Skip to main content

Will This Wearable Sound Mixer Transform the Live Music Experience?

When Elton John takes the stage at Amsterdam's Ziggo Dome on June 8 for the first of two dates on his Farewell Yellow Brick Road Tour, each fan may hear a different version of the show.

When Elton John takes the stage at Amsterdam’s Ziggo Dome on June 8 for the first of two dates on his Farewell Yellow Brick Road Tour, each fan may hear a different version of the show.

That’s because ticket holders can rent a wearable receiver and earbud, paired with a mobile app, that will allow them to tailor the concert’s sound to their liking in real time. For €10 ($11), attendees can boost John’s piano on “Bennie and the Jets,” enhance his vocals on “Your Song” or turn up the guitars on “The Bitch Is Back.”

“Ninety-nine percent of those that used the system come away with a ‘wow’ moment,” says Graham Tull, co-founder/chief technology officer of PEEX, the London-based startup behind the device, designed by Danish developer RTX. “It’s a technology where hearing is believing.”

PEEX — a portmanteau of PErfect EXperience — is one of several companies trying to transform the live music business through wearable tech. Similarly, Not Impossible Labs has devised a “surround body” kit that turns musical vibrations into electrical pulses for both deaf and hearing consumers. It isn’t an easy task: Doppler Labs, which raised $50 million to fund earbuds allowing users to control their audio and which made a splash at Coachella in 2016, folded the following year due to lack of sales.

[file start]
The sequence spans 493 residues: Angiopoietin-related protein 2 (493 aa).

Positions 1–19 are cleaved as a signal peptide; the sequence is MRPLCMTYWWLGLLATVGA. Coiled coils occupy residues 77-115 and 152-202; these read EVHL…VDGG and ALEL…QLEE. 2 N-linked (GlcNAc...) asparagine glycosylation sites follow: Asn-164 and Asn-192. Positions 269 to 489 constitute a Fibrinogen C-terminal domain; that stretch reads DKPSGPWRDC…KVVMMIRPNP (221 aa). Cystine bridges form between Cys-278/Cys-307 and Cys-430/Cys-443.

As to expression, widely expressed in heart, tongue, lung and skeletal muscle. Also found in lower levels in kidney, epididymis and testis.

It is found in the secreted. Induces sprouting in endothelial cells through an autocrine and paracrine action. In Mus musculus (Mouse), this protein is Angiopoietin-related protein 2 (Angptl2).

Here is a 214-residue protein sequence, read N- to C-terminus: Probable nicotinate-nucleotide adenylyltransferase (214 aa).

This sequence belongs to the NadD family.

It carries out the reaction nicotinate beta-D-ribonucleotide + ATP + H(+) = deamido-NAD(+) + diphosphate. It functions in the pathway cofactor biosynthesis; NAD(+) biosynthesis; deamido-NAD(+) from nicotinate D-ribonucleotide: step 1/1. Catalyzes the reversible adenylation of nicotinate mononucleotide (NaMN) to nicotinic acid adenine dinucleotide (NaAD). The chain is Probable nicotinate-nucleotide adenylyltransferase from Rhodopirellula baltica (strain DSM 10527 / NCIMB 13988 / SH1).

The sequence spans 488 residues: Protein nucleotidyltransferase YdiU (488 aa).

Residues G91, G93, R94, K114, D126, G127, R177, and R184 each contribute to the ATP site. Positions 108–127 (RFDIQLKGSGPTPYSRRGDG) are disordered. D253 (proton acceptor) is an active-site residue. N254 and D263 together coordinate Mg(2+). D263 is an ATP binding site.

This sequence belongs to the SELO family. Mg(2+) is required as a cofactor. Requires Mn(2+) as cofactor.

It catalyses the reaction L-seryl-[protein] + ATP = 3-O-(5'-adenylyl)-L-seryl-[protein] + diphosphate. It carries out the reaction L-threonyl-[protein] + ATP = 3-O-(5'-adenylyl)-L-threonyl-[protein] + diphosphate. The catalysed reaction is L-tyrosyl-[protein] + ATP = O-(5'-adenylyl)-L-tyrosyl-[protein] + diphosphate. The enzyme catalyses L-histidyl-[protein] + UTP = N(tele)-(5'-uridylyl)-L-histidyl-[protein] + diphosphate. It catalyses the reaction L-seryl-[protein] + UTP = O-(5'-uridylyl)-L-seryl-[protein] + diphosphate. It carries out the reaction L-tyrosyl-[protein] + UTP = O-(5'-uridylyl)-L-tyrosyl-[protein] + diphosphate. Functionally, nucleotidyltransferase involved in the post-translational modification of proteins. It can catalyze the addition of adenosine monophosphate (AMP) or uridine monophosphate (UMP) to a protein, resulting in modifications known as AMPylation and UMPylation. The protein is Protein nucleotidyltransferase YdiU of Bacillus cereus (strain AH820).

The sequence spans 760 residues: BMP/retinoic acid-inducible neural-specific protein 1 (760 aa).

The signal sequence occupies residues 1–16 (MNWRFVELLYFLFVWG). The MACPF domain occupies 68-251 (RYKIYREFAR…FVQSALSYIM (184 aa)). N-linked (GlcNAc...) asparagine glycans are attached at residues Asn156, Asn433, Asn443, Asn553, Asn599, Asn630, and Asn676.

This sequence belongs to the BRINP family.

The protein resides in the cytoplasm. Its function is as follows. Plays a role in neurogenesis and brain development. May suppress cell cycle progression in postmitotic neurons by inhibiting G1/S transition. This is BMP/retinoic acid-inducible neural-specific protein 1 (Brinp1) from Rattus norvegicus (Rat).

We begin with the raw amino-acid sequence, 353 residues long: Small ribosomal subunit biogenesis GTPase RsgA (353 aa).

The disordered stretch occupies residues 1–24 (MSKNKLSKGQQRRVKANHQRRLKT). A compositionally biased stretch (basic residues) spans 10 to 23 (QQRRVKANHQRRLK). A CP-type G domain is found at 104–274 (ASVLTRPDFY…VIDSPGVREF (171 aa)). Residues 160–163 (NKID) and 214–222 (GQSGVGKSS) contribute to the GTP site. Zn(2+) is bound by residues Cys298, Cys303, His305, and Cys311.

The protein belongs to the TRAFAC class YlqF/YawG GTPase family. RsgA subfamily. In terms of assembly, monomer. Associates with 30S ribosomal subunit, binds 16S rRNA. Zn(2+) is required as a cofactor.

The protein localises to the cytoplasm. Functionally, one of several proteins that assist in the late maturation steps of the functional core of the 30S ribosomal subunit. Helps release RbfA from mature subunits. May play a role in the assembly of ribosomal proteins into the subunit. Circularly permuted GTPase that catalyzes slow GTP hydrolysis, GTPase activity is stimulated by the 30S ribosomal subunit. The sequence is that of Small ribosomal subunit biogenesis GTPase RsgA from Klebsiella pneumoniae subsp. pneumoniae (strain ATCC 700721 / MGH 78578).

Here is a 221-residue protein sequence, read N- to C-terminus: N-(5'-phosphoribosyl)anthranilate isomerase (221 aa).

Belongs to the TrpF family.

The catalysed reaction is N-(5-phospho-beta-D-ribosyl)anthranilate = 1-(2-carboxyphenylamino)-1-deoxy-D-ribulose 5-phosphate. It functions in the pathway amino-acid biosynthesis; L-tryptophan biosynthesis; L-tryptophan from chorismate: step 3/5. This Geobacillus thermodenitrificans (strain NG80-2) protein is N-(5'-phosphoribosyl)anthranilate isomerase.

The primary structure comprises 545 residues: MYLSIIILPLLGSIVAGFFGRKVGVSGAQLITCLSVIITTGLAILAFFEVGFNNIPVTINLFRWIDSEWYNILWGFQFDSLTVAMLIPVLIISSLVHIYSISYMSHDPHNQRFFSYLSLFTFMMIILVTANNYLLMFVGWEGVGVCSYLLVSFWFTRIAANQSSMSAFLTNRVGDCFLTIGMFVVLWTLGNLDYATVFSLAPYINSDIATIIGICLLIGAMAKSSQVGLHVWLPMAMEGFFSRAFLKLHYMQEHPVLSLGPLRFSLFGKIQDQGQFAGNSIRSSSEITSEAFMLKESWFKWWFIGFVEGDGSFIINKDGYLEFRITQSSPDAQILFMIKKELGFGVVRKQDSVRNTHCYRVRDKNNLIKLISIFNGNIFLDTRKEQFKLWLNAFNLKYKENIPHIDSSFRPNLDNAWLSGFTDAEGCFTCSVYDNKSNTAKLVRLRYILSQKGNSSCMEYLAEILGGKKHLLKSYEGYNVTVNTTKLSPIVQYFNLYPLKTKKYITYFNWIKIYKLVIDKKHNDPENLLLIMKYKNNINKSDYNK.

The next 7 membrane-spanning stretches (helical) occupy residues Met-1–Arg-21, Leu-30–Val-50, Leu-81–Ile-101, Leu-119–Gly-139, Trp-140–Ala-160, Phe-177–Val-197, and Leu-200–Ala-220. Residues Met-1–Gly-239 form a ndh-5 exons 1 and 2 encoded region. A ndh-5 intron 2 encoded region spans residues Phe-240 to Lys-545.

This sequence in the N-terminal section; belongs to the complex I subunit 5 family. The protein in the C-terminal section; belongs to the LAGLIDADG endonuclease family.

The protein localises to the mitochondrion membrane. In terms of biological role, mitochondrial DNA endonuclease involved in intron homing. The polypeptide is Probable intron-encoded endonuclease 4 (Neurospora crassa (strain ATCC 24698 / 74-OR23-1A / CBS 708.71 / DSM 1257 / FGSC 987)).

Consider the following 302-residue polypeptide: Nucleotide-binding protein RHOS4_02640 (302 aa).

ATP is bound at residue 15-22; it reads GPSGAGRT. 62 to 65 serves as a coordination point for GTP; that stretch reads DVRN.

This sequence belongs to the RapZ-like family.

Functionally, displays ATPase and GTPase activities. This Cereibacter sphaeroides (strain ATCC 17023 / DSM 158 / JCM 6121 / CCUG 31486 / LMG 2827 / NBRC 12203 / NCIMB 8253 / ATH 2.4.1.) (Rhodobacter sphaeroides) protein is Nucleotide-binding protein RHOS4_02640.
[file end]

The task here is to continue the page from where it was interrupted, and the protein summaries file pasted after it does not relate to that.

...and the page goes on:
But Tull is betting that PEEX, which essentially works as a virtual five-channel mixing board and holds a number of international patents for its synchronizing of mixable digital audio, is a better offering.

“The technology is fun to use, but it does solve a problem with sound loss degradation in large venues,” he says. “Sound engineers do a great job, but it’s impossible to have perfectly aligned sound for every member of the audience at every location inside a venue.”

After Tull pitched the technology’s capabilities to John’s management team in 2016, John and his husband, David Furnish, invested in Powerchord Group, PEEX’s holding company. The device made its debut on the spring 2019 leg of John’s U.S. tour, where it was free for a number of VIP fans; PEEX will now be rolled out across the remaining dates of John’s farewell trek. “I have been delighted by the positive reaction from fans using this revolutionary technology,” said John in a statement. “It represents a significant improvement in the way live music can be enjoyed, bringing clear sound to fans wherever they are in the venue.”


Ziggo Dome is the first arena to partner with PEEX on future touring shows (artists and venues receive a split of the PEEX rental revenue generated), and Hull says discussions are underway with another top-tier artist “from an entirely different genre” from John. “We’re certain there’s a large cohort of music fans that will love it,” he says, “and will want to use it as often as they get the chance.”

This article originally appeared in the May 25 issue of Billboard.